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China/U.S Phase 1 Agreement & EPA Angers Farm & Ethanol Groups Once Again

Update for October 16th, 2019

The USDA surprised the corn market last week with an increase of 0.2 bushels per acre in the estimated corn yield, raising the expected average to 168.4 bushels per acre. Corn production was left unchanged at 13.779 billion bushels, exports were lowered by 150 million bushels to 1.9 billion bushels and ethanol usage was reduced by 5.4 billion bushels, a drop of 50 million bushels. Ending stocks were expected to fall by 500 million bushels, but instead only saw a 261 million bushel decrease. The average farm price for corn was raised from previous estimates up to $3.60-$3.80 per bushel.

Soybean yield estimates fell by 1 bushel to 46.9 bushels per acre and harvested acres fell by 300,000 to 75.6 billion acres. Ending stocks were lowered by 180 million bushels to 460 million bushels, this was a much larger adjustment than the trade had expected. Total production was lowered by 83 million bushels while the soybean crush was increased by 5 million bushels. Soybean harvest price saw a $0.50 increase to $9.00.

U.S./China trade negotiations appear to be headed in the right direction. On Friday an agreement on Phase 1 of a trade deal was completed and will now be written over the following 3 to 5 weeks. In response to the progress President Trump has agreed to postpone the scheduled tariff increases that were set to begin this Friday, October 15th and the Chinese have agreed to purchase $40 billion to $50 billion of U.S. farm products over a two year scale-up process. Once that process is completed the purchase level will be on a yearly basis.

Monday, on CNBC Treasury Secretary Steven Mnuchin stated, “What I will tell you is we made substantial progress last week in the negotiations. We have a fundamental agreement, it is subject to documentation, and there’s a lot of work to done on that front.” He explained that the agreement includes “very significant structural issues in agriculture” and that further talks were planned for this week between himself, Ambassador Robert Lighthizer and the Chinese vice premier. Mnuchin added, “My expectation is we’ll have the deputies meet between now and Chile and my expectations are that we will be meeting with the vice premier in Chile before the presidents meet to finish the deal.”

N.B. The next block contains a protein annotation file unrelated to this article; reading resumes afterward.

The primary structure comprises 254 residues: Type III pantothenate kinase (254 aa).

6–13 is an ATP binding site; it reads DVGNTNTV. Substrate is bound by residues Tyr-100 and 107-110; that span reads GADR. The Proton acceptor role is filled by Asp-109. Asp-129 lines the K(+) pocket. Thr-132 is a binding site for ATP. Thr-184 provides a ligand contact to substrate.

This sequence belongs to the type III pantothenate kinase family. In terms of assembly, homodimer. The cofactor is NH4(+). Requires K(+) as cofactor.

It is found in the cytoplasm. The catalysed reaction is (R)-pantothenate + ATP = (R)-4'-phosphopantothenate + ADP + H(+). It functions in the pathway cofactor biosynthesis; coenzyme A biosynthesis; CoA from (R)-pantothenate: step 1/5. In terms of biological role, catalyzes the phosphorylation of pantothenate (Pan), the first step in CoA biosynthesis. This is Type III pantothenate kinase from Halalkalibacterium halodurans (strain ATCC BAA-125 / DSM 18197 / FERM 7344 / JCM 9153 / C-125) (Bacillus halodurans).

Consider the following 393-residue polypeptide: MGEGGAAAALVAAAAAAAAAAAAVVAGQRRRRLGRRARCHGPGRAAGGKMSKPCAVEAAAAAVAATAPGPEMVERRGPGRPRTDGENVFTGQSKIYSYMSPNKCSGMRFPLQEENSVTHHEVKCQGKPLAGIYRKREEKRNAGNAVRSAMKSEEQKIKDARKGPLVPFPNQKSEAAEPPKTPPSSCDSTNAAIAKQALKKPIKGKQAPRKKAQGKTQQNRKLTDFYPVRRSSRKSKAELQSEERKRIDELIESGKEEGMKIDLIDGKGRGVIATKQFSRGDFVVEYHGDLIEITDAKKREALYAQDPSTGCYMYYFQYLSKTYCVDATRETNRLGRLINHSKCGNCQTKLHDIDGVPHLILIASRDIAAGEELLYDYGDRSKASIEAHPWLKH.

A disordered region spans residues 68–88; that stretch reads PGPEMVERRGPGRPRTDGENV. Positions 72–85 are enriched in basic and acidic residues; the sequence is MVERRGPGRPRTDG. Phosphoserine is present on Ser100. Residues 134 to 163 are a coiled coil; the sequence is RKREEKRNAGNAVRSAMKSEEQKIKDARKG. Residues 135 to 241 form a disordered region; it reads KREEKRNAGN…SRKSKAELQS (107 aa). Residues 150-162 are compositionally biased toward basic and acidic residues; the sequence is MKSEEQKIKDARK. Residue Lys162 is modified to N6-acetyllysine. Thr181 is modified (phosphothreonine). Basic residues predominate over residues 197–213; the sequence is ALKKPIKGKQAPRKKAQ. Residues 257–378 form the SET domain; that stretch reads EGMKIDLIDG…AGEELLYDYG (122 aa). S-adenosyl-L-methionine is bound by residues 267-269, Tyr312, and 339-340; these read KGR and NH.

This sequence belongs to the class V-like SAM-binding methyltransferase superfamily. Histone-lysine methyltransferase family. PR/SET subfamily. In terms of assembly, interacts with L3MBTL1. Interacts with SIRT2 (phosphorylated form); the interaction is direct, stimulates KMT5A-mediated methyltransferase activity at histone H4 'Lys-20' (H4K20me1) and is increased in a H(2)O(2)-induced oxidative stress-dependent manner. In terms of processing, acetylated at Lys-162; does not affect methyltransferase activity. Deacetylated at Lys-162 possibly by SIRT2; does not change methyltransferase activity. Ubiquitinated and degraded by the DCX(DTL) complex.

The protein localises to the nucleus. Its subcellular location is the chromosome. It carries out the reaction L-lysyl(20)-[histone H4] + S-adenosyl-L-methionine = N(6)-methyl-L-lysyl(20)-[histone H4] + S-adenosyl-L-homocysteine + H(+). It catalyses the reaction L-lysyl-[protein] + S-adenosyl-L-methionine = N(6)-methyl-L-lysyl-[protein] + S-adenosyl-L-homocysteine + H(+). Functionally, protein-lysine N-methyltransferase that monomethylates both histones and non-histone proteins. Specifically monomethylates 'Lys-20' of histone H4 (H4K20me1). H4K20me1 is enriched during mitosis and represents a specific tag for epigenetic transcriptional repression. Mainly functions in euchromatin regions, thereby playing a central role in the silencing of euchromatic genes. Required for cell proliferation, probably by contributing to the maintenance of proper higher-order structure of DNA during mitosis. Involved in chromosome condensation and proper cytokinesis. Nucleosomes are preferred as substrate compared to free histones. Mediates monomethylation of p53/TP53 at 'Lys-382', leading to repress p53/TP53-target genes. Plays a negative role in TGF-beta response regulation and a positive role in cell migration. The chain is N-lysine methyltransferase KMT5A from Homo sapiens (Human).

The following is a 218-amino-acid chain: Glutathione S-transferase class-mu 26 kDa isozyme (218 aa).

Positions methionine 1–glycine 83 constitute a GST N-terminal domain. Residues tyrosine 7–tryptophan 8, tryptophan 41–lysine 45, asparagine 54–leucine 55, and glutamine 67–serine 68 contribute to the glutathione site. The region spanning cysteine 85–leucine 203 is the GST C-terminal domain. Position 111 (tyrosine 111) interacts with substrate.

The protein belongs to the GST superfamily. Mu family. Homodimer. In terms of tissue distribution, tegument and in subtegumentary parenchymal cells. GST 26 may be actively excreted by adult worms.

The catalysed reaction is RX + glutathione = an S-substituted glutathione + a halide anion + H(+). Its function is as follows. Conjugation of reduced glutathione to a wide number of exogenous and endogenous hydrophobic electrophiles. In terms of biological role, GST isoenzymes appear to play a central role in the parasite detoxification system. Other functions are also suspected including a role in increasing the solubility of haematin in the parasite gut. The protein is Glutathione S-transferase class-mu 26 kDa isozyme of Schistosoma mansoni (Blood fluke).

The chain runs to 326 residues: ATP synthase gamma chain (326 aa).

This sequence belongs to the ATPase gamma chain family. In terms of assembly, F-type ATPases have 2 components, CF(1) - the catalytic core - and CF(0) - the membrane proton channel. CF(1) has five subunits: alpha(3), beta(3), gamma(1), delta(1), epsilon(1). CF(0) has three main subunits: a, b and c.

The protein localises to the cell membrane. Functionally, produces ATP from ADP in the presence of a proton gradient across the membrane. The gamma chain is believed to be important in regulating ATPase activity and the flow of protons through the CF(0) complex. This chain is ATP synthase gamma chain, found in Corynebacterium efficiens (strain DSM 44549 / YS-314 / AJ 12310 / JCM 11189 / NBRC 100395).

State affiliated media in China reported that both the U.S. and China share the same view of the progress in negotiations last week. “If the Chinese side has disagreement with (what U.S. President Trump has said), it will make a response immediately,” it said. “People who are familiar with China’s situation would know that China takes a very cautious approach when it comes to official language used in announcements to the public…but we can confirm that both sides essentially share the same stance.” On Monday the Chinese foreign ministry confirmed that progress was made on issues including agriculture, intellectual property protection, exchange rates, financial services, the expansion of trade cooperation, dispute settlements and technology transfer. An editorial from China’s Global Times magazine titled their coverage of the negotiations, “The breakthrough in China-U.S. (talks) should be celebrated instead of dismissed.”

President Trump’s administration is being urged by various commodity and farm lobby groups to move forward with the second and third installments of the MFP-2 payouts. This appeal comes following the announcement of the Phase 1 “agreement” during trade talk’s last week. Farm groups are also requesting a MFP-3 payout in 2020. Sonny Perdue responded to this plea by advising farmers not to count on another MFP program next year. Promoters of the idea are optimistic that President Trump will instruct the Ag Secretary to offer the payments yet again, as he did with the first and second rounds, in part because 2020 is an election year.

U.S. Speaker of the House, Nancy Pelosi received a letter last week from Mexican President Andres Manuel Lopez Obrador. The letter asks for her to accelerate the ratification vote for the USMCA. Several member of Congress have suggested that there are more than enough votes in both the House and Senate to clear USMCA. It’s possible the vote could occur as soon as the end of November but it may take until sometime in December for action to be taken.

The EPA has issued a supplemental proposal regarding the 2020 Renewable Volume Obligation which has stunned and infuriated the ethanol and corn sectors. Less than 2 weeks ago we were assured that the new proposed biofuels plan would protect the RFS by no longer allowing SRE’s to undercut the legal mandate for the 15 billion gallon blending requirement.

According to Iowa Renewable Fuels Association Executive Director Monte Shaw, “Instead of standing by President Trump’s transparent and accountable deal, EPA is proposing to use heretofore secret DOE (Department of Energy) recommendations that the EPA doesn’t have to follow. That means there is no guarantee that SRE’s will be accounted for in the RFS.” Farm groups and ethanol industry leaders are asking for Trump to intervene once again to get the RFS aligned with his original commitments.

The EPA will hold a public hearing on October 30th regarding the proposal and at that point a 30-day public comment period begins. A final decision on the matter has been promised by the end of the year.

An early season snowstorm as dumped up to 2 feet of snow from northeastern South Dakota to northern Wisconsin, heaviest amounts fell across eastern North Dakota.

Cooler than normal temps will remain through the middle of the week but a warm up is expected by the weekend.

The 6 to 10 day outlook for October 19th through the 23rd turns warmer and wetter with above-average temps and precipitation expected.

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